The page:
Arts & Culture » Arts Feature

A New Home for Unity Mart

Experimental shop and DIY space will relocate to E.M. Wolfman in January.

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Unity Mart co-founder Jeffrey Cheung. - PHOTO COURTESY OF UNITY MART'S INSTAGRAM
  • Photo courtesy of Unity Mart's Instagram
  • Unity Mart co-founder Jeffrey Cheung.

The walls of Unity Mart are splashed with colorful prints, boisterous illustrations, and screen-printed shirts hanging from thumbtacks. Since opening in early April, the small, bright space tucked away on the second floor of MacArthur Annex in North Oakland has housed a variety of creative projects, from its own queer-focused 'zines to the independent online radio station Lower Grand Radio.

Unity Mart functions as a meeting place, a recording studio, a workshop, and a storefront. It was started to showcase the creations of the seven artist founders and their friends, including the exuberant, erotic illustrations of co-founder Jeffrey Cheung, which appear on skate decks and posters hanging on the wall. The store holds readings, art exhibits, and free risograph printing days for queer youth and people of color.

"I think we're all interested in creating a sense of a safe space and a community," said Alex Shen, the founder of Lower Grand and one of Unity Mart's co-founders. "We wanted a place where we could have our own events and work on our creative endeavors together that's not our own house. It serves as a convenient showcase for what we're all doing."

But Unity Mart, at its current location and in its current form, will only exist for a couple more weeks. The lease was signed by seven artists, but some of the artists used the space more than others, so Cheung, Shen, and collaborator Gabriel Ramirez decided to look for a new location to house their projects. Tattoo artist Teryn Brown, musician-photographer Rebecca Lukens, curator and organizer Jessica DeStefano, and visual artist Sarah Bowser will continue their creative work elsewhere.

Beginning in January, Unity Press and Lower Grand will operate out of the E.M. Wolfman General Interest Small Bookstore in Oakland.

"A lot of people had different ideas, but we all kind of wanted to open up a space," Cheung explained about the initial opening. "I think when we did it, we were just, like, 'Let's just get a space and see what we can do with it.'" Cheung said that open attitude will continue to inform Unity Mart's programming, with events that spotlight queer and progressive voices.

The store recently hosted a book release party for author and skateboarder Tara Jepson's new novel, Like a Dog. The event also included readings from other local writers, including Oakland author, punk rocker, and fellow skateboarder Brontez Purnell. "It's queer, it's punk, it's down the street. It's everything I never got as a teenager that I desperately needed," Purnell said about Unity Mart. "It feels like something that never quite existed before."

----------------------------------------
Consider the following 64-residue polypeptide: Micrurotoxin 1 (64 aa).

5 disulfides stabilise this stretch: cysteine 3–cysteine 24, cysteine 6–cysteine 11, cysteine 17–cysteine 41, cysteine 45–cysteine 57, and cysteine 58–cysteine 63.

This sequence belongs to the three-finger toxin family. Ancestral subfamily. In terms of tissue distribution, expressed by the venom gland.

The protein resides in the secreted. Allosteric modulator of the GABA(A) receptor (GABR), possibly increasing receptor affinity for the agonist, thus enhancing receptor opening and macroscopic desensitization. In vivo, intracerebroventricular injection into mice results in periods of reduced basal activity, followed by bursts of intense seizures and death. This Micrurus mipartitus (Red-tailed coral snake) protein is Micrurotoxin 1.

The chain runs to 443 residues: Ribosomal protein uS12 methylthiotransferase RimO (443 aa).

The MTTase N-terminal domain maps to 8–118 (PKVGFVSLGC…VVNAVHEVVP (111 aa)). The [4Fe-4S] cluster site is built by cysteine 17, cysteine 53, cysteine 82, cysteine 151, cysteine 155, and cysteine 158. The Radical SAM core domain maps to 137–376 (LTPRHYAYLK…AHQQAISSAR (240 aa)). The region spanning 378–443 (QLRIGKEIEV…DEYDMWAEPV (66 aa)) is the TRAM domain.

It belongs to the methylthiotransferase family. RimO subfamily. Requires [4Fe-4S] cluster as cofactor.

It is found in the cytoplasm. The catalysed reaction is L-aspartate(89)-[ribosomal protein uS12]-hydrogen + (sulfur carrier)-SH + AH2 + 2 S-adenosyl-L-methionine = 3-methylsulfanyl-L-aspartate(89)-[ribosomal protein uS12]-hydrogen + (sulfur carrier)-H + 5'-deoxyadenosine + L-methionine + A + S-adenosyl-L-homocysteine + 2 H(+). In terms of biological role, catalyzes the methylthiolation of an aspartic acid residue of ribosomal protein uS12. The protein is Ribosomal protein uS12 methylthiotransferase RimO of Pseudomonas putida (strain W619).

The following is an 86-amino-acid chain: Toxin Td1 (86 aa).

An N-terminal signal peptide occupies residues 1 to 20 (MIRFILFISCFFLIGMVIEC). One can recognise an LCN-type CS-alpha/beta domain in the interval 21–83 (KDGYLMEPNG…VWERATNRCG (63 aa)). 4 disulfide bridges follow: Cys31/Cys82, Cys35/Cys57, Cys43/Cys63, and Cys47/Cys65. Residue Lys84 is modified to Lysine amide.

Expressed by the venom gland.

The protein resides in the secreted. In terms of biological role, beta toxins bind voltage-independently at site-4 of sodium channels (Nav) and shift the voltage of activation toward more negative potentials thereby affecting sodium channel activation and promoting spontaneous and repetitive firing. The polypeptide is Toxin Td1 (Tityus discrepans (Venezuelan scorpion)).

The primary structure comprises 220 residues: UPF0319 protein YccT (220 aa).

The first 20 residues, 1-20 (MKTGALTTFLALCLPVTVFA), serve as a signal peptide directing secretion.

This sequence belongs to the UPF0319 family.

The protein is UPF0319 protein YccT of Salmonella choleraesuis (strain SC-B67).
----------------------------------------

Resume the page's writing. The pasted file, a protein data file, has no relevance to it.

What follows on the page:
When the group first conceived of Unity Mart, Ramirez and Cheung said they wanted something more public and accessible than a studio. "I think what ended up happening with the space was that we went in not really knowing what it would be," Ramirez said. "We wanted it to be kind of a studio, kind of a store."

The result was both of those things and more — a hub for artists, skaters, and friends to collaborate and share their work. It's also been a space for organizing and spreading the founders' message of acceptance. When it comes to Lower Grand's programming, Shen said he "always [tries] to give priority to people who are of color or have something they want to express that's more politically driven." A librarian aide at the Oakland Public Library, he also organizes after-school radio programs for teens at various branches and broadcasts their shows on Lower Grand's website.

And in the historically homophobic world of skateboarding, Unity has reached out to queer youth through its queer skate days at Rockridge BART, as well as through 'zine workshops and free skateboard giveaways. Ramirez and Cheung recently went on a trip to Europe and New York and held queer skate days in New York City, Berlin, London, Barcelona, and Glasgow, even linking up with a trans skate group in Glasgow and exchanging skate decks and other Unity Mart merchandise.

While the current space is closing soon, look out for more queer skate days and a closing party in late December, which should be announced through Unity Mart's Instagram page. 


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